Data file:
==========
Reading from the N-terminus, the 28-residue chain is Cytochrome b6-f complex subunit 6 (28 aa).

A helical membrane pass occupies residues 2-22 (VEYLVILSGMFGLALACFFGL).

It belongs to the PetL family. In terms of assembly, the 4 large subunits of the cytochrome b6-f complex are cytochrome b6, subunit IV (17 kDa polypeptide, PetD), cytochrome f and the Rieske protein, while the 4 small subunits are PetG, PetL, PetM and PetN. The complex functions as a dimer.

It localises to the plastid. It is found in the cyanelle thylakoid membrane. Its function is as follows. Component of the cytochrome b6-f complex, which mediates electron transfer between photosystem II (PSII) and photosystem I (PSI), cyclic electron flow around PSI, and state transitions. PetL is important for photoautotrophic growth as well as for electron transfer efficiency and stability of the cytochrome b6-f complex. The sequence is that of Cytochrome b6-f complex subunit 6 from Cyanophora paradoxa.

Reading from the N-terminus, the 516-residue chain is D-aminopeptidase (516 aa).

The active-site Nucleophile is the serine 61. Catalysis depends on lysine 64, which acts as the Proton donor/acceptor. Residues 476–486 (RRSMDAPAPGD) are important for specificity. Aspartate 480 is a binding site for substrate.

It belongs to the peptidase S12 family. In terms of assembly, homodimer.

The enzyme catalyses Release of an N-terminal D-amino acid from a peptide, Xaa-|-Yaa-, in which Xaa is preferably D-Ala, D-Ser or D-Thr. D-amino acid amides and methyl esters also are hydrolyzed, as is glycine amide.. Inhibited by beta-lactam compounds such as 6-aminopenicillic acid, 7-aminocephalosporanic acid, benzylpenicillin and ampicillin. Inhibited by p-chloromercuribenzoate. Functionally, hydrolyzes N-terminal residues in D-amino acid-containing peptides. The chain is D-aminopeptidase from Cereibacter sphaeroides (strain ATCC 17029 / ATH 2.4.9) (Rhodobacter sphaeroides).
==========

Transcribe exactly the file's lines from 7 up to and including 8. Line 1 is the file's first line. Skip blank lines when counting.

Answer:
It belongs to the peptidase S12 family. In terms of assembly, homodimer.

The enzyme catalyses Release of an N-terminal D-amino acid from a peptide, Xaa-|-Yaa-, in which Xaa is preferably D-Ala, D-Ser or D-Thr. D-amino acid amides and methyl esters also are hydrolyzed, as is glycine amide.. Inhibited by beta-lactam compounds such as 6-aminopenicillic acid, 7-aminocephalosporanic acid, benzylpenicillin and ampicillin. Inhibited by p-chloromercuribenzoate. Functionally, hydrolyzes N-terminal residues in D-amino acid-containing peptides. The chain is D-aminopeptidase from Cereibacter sphaeroides (strain ATCC 17029 / ATH 2.4.9) (Rhodobacter sphaeroides).